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Ford Mondeo | Video Review | CarsIreland.ie

If you’re one of the few hardcore D-segment fans remaining, you could do a lot worse than the trusty Mondeo

“If you’re one of the few hardcore D-segment fans remaining, you could do a lot worse than the trusty Mondeo

  • Hugely spacious

  • Comfortable and refined

  • Generous equipment levels

78%

Overall Rating

  • Interior a little dated

  • Technology needs an update

  • Rivals offer more bootspace

Overall Rating

Overview

The Mondeo is a Ford that Irish people are very fond of. It has acres of space in every direction, and comes with a really good level of standard kit. It may be starting to look a little dated in the cabin, but thanks to an excellent chassis, you’ll be hard pressed to find a more engaging and comfortable car to drive in this category.

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Interior Gallery

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Space & Practicality

If you like your cars big and muscley, the Mondeo is both. It’s got some serious road presence, and not just because of that sweeping roofline, and bold Aston-Martin-esque grille; it physically occupies a lot of space on the pavement.

You can take full advantage of that space inside. The cabin is one of the roomiest in the class. You sit so far away from your front seat passenger, you might even struggle to hear them. Same goes for the back – there’s acres of leg and headroom and a usable middle seat.

It’s remarkably comfortable to sit into, with  big bolstered seats that provide plenty of support, and good quality materials give the cabin a high-end look and feel, with lots of usable space to stash your roadtrip essentials.

It might have saloon-y type looks, but the boot has the massive advantage of opening like a hatchback, and when it does it offers a colossal 550 litres of bootspace. That is not quite as big as it’s deadliest rival, the Passat, but because of the way it opens, it is a lot easier to load.

Equipment and Safety

The Mondeo range starts with the Zetec, which gets 17 Alloy wheels, Parking sensors, Keyless go, cruise control, and heated seats and steering wheel. You can upgrade that to Titanium which adds an 8 inch touchscreen with Ford SYNC 3, automatic lights and wipers, and additional safety features, like lane keep assist, and traffic sign recognition. Or you can have the sporty ST line which gets 18 inch wheels, sports pedals, sports seats, sports suspension and a sporty bodykit.

As for infotainment, Ford SYNC 3 is better than Ford SYNC 1 and 2 but it’s still not quite to the same standard as what’s being offered in some of its competitors. It does its job quite well – phone syncing is painless, the SatNav is a particularly nice one to use, and the Sony soundsystem it’s attached to makes a pretty impressive din in the cabin. But in terms of graphics and responsiveness, it’s simply not as good as other rivals in the class, the most obvious example being the Volkswagen Passat.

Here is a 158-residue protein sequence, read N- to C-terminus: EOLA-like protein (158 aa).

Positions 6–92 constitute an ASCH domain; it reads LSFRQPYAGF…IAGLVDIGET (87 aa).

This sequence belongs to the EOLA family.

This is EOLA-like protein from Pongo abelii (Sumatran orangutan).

Performance & Running Costs

As mentioned previously, it’s a pretty big car. Which makes it all the more impressive when you look at the fuel economy figures. The engine line up is diesel heavy, as is to be expected – these cars are made for high mileage and long journeys. There is a 1.5 litre petrol available, and a 1.5 diesel, but the main source of power for most Mondeos will be the 2.0l TDCi unit. It’s available in power outputs between 150 and 210 PS. The one in our test car sits in the middle at 180 which gives it a nice bit of life, yet uses just 4.5l of fuel per 100km.

That great Mondeo drive quality prevails, and despite the size it offers some pretty tight handling. It’s a great road holder, it corners well, and there’s a nice sporty feel to the steering. It’s very refined out on the open road, it’s got that great comfortable big car feel, and it’s exceptionally quiet in the cabin. This being the ST-line model it does come with a sports suspension which can be just a little bit on the too-firm side of firm at times, it can get a bit crashy, especially over bumpy backroads, but that’s not going to be a major concern for those who spend most of their time on the Mondeo’s spiritual home – which is the motorway.

Reliability & Residuals

The Mondeo is based on a tried and tested formula, so reliability shouldn’t be an issue. Parts tend to be cheap and easy to source if anything does go wrong.

Given the space and kit on offer, the starting price of about €27,500 puts it in a good place on the market. Sales may be dropping off lately but that’s more a reflection of the huge swing toward SUVs, than the car itself. If you’re one of the few hardcore D-segment fans remaining, you could do a lot worse than the trusty Mondeo.

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Details correct at time of publication
2017-12-06T11:26:38+00:00

About the Author:

Sinéad’s career in motoring began in a car showroom where she got a feel for what really matters to the customer when buying a new car. She has a degree in Journalism and Irish from DIT where she specialised in TV and Production. These days she is delighted to be combining two passions (movies and metal) by shooting, presenting and producing video reviews of new cars for CarsIreland.ie. She is a member of the APMP (Association of Professional Motoring Press) and has a vote in the Irish Car of the Year awards.